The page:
10 June 2024


International Cases

Afriforum NPC v The Premier, Gauteng Province and Others

South Africa

24.12.2021

Civil

Section 139(1)(c) of the Constitution imposes no obligation on the provincial executive to pass an interim budget, when it dissolves the council

The issue before the SCA was whether the administrator appointed in terms of Section 139(1)(c) of the Constitution had the power to approve the 2020/21 annual budget of the City of Tshwane Metropolitan Municipality (municipal council).

The administrator upon his appointment approved the annual budget of the municipal council. The Appellant challenged the legality and constitutionality of the approval of the annual budget by Kebitsamang Nawa NO (the third Respondent), the administrator of the City of Tshwane Metropolitan Municipality (the second Respondent), for the financial year 2020/2021 and the nature and character of the decision to approve the budget.

On or about 5 March 2020, the first Respondent (Premier of Gauteng Province) announced a resolution of the Gauteng Executive Council to dissolve the City of Tshwane Metropolitan Municipality Municipal Council (the Council) because it was dysfunctional and placed it under administration in terms of Section 139(1)(c) of the Constitution and Section 35(1) of the Local Government: Municipal Finance Management Act 56 of 2003 (the MFMA), with effect from 23 March 2020 until the declaration of a newly elected Municipal Council.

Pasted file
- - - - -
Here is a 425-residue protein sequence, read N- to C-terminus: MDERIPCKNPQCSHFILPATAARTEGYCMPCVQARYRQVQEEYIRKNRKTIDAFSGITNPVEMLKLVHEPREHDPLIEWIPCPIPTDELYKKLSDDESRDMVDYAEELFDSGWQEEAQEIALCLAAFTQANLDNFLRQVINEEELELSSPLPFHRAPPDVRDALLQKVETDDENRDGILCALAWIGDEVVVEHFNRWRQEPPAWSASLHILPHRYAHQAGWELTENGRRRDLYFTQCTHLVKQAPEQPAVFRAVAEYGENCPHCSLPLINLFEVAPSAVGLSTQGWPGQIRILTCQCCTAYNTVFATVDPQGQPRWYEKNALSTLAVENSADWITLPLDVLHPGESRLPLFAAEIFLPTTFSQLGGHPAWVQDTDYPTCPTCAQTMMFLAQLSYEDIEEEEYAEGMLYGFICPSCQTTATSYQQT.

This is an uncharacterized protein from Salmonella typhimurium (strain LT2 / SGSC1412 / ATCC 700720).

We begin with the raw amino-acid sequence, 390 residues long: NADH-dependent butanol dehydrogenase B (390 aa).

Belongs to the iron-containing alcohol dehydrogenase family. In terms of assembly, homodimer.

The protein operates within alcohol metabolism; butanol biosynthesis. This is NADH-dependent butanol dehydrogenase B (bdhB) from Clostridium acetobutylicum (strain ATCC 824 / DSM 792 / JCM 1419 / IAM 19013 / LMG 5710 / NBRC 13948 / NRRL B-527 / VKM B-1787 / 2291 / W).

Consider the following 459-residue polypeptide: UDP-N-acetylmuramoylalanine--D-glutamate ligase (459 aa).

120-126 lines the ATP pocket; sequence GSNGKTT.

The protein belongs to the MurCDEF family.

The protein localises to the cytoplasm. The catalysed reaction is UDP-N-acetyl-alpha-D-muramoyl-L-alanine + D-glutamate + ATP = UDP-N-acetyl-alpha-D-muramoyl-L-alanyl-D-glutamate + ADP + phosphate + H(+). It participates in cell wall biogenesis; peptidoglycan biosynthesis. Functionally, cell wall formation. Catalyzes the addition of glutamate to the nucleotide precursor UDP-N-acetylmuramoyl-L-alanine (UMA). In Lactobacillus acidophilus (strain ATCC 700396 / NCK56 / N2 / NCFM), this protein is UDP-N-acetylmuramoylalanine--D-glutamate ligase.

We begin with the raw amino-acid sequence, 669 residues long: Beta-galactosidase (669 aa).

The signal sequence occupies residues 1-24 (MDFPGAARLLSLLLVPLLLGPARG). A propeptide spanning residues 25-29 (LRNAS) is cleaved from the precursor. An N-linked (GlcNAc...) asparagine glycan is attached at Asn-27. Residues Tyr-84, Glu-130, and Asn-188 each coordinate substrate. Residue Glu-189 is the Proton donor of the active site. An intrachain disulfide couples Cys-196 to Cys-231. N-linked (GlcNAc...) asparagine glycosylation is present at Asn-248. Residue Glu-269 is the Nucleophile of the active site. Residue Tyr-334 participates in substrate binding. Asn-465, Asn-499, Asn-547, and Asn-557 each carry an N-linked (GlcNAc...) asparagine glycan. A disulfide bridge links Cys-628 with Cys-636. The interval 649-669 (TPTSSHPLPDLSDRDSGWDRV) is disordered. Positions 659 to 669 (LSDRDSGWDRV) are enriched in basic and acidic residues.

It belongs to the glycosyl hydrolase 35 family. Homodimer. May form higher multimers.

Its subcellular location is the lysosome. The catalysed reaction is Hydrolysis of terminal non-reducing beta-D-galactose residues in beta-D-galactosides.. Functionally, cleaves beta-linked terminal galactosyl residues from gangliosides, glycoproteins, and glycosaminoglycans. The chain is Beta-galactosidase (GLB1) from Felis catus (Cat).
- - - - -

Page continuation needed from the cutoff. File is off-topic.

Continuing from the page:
The Appellant argued that, the approval of the annual budget entails a legislative function which the administrator may not perform. It contended that, the Constitution did not intend that an administrator should approve a budget where the council has been dissolved.

Section 139(1)(c) of the Constitution imposes no obligation on the provincial executive to pass an interim budget, when it dissolves the council. It refers to the dissolution of the council and the appointment of an administrator until a newly elected Municipal Council has been declared elected, if exceptional circumstances warrant such a step. It is only when there is a failure to approve a budget that it can intervene and adopt an interim budget. Furthermore, the administrator was not appointed as a consequence of a failure to approve a budget but was appointed to act in line with the terms of reference. The executive powers given to the third Respondent included the power to approve the budget. Appeal dismissed.

Tags : Annual budget Power Approval

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